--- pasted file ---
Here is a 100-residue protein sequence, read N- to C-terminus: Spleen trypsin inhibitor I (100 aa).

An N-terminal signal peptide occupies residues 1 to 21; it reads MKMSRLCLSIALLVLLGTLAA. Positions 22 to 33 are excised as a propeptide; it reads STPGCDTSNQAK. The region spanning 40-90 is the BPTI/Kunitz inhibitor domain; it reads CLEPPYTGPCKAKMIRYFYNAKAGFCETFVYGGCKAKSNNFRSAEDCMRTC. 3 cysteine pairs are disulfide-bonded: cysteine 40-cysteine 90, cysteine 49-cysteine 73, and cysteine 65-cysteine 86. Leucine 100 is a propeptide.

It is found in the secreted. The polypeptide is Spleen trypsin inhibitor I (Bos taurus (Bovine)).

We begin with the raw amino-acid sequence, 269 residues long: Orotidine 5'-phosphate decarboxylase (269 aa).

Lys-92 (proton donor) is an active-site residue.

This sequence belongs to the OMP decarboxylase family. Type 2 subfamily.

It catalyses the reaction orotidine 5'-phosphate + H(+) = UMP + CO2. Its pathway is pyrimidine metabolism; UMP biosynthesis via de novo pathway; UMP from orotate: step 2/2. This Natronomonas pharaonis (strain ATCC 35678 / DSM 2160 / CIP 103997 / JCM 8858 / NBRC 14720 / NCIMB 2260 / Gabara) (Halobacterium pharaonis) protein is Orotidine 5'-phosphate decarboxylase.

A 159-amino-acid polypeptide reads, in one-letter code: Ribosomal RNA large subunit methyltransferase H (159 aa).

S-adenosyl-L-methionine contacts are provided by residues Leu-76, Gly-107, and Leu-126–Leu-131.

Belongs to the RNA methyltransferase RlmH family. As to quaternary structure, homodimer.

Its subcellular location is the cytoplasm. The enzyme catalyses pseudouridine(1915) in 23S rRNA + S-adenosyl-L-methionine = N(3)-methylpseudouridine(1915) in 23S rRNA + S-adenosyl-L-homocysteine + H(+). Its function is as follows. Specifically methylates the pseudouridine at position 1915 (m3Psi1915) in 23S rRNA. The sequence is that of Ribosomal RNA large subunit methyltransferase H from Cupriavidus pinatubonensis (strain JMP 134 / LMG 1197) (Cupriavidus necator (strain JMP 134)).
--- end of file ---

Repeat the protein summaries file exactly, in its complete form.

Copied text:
Here is a 100-residue protein sequence, read N- to C-terminus: Spleen trypsin inhibitor I (100 aa).

An N-terminal signal peptide occupies residues 1 to 21; it reads MKMSRLCLSIALLVLLGTLAA. Positions 22 to 33 are excised as a propeptide; it reads STPGCDTSNQAK. The region spanning 40-90 is the BPTI/Kunitz inhibitor domain; it reads CLEPPYTGPCKAKMIRYFYNAKAGFCETFVYGGCKAKSNNFRSAEDCMRTC. 3 cysteine pairs are disulfide-bonded: cysteine 40-cysteine 90, cysteine 49-cysteine 73, and cysteine 65-cysteine 86. Leucine 100 is a propeptide.

It is found in the secreted. The polypeptide is Spleen trypsin inhibitor I (Bos taurus (Bovine)).

We begin with the raw amino-acid sequence, 269 residues long: Orotidine 5'-phosphate decarboxylase (269 aa).

Lys-92 (proton donor) is an active-site residue.

This sequence belongs to the OMP decarboxylase family. Type 2 subfamily.

It catalyses the reaction orotidine 5'-phosphate + H(+) = UMP + CO2. Its pathway is pyrimidine metabolism; UMP biosynthesis via de novo pathway; UMP from orotate: step 2/2. This Natronomonas pharaonis (strain ATCC 35678 / DSM 2160 / CIP 103997 / JCM 8858 / NBRC 14720 / NCIMB 2260 / Gabara) (Halobacterium pharaonis) protein is Orotidine 5'-phosphate decarboxylase.

A 159-amino-acid polypeptide reads, in one-letter code: Ribosomal RNA large subunit methyltransferase H (159 aa).

S-adenosyl-L-methionine contacts are provided by residues Leu-76, Gly-107, and Leu-126–Leu-131.

Belongs to the RNA methyltransferase RlmH family. As to quaternary structure, homodimer.

Its subcellular location is the cytoplasm. The enzyme catalyses pseudouridine(1915) in 23S rRNA + S-adenosyl-L-methionine = N(3)-methylpseudouridine(1915) in 23S rRNA + S-adenosyl-L-homocysteine + H(+). Its function is as follows. Specifically methylates the pseudouridine at position 1915 (m3Psi1915) in 23S rRNA. The sequence is that of Ribosomal RNA large subunit methyltransferase H from Cupriavidus pinatubonensis (strain JMP 134 / LMG 1197) (Cupriavidus necator (strain JMP 134)).